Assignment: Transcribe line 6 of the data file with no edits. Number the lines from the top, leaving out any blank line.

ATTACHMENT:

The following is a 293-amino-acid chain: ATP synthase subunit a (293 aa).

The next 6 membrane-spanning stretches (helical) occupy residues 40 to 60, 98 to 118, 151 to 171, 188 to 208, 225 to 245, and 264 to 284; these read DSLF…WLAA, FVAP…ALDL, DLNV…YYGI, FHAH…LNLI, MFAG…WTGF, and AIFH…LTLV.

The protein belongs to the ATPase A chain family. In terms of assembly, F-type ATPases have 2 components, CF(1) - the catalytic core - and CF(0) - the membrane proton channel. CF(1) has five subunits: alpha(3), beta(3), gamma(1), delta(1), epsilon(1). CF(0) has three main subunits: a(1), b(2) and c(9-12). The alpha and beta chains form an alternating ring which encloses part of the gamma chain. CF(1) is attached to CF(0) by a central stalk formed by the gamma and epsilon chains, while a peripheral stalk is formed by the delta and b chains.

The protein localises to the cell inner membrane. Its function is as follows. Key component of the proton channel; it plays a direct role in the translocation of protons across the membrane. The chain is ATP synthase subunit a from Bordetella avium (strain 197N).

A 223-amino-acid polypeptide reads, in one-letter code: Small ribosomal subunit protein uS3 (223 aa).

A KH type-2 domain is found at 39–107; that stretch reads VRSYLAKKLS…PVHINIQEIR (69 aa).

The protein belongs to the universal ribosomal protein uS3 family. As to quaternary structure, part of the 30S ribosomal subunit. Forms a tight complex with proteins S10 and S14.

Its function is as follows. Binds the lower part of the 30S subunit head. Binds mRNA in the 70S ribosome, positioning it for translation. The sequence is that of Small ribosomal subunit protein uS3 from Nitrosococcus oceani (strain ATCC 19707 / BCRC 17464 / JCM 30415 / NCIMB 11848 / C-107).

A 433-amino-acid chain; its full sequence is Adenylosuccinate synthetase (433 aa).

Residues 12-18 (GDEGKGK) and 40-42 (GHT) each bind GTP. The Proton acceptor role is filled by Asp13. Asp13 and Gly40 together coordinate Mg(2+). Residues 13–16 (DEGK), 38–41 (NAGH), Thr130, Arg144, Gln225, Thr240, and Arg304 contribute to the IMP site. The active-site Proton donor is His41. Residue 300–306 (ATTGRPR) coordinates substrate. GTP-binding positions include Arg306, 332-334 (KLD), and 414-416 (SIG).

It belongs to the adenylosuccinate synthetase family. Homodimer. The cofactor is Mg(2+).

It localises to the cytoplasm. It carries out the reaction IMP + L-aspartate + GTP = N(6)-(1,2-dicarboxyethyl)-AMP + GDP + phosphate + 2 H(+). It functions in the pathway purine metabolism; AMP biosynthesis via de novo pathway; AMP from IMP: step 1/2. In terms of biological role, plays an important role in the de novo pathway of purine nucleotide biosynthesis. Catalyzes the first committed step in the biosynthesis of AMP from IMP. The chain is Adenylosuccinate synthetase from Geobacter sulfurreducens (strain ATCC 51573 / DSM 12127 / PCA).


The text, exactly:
A KH type-2 domain is found at 39–107; that stretch reads VRSYLAKKLS…PVHINIQEIR (69 aa).